The Governor then announced the legislature hadn’t really passed a 7% pay raise – it was a 5.5% raise (if you didn’t include longevity pay which teachers were already getting) – and declared victory.
 
Meantime, at the same time the brawl was going on, the Senate’s popularly dropped and, perhaps coincidentally, Phil Berger, Jr.’s lead vanished in a tough runoff election for Congress in Greensboro. Thom Tillis fell behind Kay Hagan in the polls. And a poll by a conservative group said Pat McCrory is trailing Roy Cooper. So at the end of the day the real winners may turn out to be Democrats.

 

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04
The mention of the phrase ‘public schools’ conjures up a vision of nurturing teachers and faithful laboring principals but it turns out ‘Big Education’ is a kingdom teeming with ‘Big Players’ from teachers’ unions to textbook publishers to testing companies all battling for promotions, contracts and a bigger piece of the billions spent on public education – the warring camps fall into four tribes:
 
The Advocates for Social Justice are a tribe of dyed-in-the-wool multiculturalists tracing their genealogy back to a fearsome place: The 1960s Counter-Culture. They see our education system as the ill-bred progeny of capitalist exploitation, are determined to free the next generation from the shackles of our Western heritage and believe our public schools have a sacred duty to lead a crusade to cure the wrongs of social injustice.
 
The Human Potentials are against memorization, drill, rote learning, structure, discipline and routine.  This tribe believes open (and unstructured) classrooms are a step on the road to enlightenment and, more than anything else, believe schools must nurture students and build their self-esteem so they flower and fulfill their human potential. 
 
The Traditionalists favor all the things the Human Potentialists see as wicked: They’re for phonics, memorization, flash cards and teaching the virtues of Western Civilization.
 
The final group, the Structuralists, see our schools as antiquated. As an out of date monopoly. And an albatross. To them future lies in charter schools, vouchers, school choice and tuition tax credits. Their spiritual godfather is Milton Friedman.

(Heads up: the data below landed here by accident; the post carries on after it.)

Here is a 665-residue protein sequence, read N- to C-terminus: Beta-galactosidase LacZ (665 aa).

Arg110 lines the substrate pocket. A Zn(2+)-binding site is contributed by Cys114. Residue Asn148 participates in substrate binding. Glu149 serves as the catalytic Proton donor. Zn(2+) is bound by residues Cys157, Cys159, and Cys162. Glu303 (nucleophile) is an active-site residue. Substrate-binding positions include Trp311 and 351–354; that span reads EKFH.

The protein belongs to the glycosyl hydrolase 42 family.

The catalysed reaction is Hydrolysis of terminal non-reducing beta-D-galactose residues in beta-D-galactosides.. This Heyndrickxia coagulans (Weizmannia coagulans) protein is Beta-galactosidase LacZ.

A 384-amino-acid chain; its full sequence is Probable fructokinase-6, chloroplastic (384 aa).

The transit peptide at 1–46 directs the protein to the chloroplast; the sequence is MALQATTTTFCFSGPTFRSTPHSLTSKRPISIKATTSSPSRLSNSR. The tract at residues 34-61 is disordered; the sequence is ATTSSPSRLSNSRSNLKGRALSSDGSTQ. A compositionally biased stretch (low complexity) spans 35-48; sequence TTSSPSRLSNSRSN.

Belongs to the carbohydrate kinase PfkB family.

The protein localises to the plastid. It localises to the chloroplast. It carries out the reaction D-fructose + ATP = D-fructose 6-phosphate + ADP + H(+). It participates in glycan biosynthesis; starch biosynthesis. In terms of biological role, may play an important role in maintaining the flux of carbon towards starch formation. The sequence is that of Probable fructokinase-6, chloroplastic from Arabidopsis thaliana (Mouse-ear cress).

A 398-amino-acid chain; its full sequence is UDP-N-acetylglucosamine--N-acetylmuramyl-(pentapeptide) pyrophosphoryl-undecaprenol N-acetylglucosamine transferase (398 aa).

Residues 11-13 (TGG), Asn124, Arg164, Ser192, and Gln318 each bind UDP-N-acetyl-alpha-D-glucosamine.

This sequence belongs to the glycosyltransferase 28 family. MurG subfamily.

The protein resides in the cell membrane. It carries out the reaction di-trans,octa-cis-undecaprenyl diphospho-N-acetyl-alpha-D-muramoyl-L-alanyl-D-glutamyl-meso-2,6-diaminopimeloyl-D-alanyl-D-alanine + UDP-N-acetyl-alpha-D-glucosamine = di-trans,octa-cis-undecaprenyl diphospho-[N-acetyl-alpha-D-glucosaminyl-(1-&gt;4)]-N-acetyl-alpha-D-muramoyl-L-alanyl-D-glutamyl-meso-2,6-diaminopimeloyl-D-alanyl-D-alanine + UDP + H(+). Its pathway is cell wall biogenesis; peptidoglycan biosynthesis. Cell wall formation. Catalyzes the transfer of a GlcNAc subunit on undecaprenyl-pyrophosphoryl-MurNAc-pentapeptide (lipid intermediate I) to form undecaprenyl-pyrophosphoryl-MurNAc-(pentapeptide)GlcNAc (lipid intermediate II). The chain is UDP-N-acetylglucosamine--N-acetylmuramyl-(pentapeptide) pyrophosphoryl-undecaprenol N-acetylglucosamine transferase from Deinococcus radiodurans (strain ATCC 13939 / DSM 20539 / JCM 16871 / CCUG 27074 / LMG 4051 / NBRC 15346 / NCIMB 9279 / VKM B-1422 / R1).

‘Big Education,’ like big health care in Washington, turns out to be a swamp filled with special interests, so next time you see the teachers' union whacking a state legislator remember: You may really be watching a Structuralist slamming a Human Potentialist who’s trying to get his (or her) hands on more of ‘Big Education’s billions.

 

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28

After President Obama bombed Libya into submission I wouldn’t have expected to hear anyone calling him an isolationist but according to Dick Cheney that’s exactly what he is.

John McCain’s not exactly happy with the President either; he’s upset with Obama for not doing more in the Ukraine.

But the isolationist who’s done the most to rile what we’ll call the ‘International’ wing of the Grand Old Party up in arms isn’t Obama – it’s Rand Paul, who got taken to the woodshed by Rick Perry after saying he had his doubts about sending his son (or anyone else’s) back to Iraq.

After a decade of wars with unhappy endings a little peace and quiet seems like a relief but, then again, Cheney says if we don’t straighten out the mess in Iraq we’ll have terrorists landing on our doorstep and McCain adds that Putin’s such a varmint if we don’t tie a knot in his tail right now in the Ukraine there’ll be hell to pay.

It’s all troubling and eerily familiar.

A decade ago when Cheney and company believed we should invade Iraq they said Saddam Hussein was such a villain we had no choice but when the smoke cleared it turned out it was something they hadn’t said that mattered: They’d promised victory would be easy and swift, that we’d whip Saddam with 150,000 men and a few smart bombs and barely break a sweat. General Colin Powel warned them that, yes, we would whip Saddam’s army but after we’d conquered Iraq we’d own it (and 30 million quarrelsome Iraqis) and then 150,000 men wouldn’t be enough.

It wasn’t.

Fast forward a decade and now we’ve got many of the same folks arguing we have to save the rebels in Syria and stop the rebels in Iraq and put the kibosh on Putin but whipping Putin’s going to be a lot tougher proposition than whipping Saddam Hussein – so next time a politician starts talking about anything like sending in the Marines and promises, This will barely hurt at all, let’s run the scoundrel out of town on a rail before he does any real harm.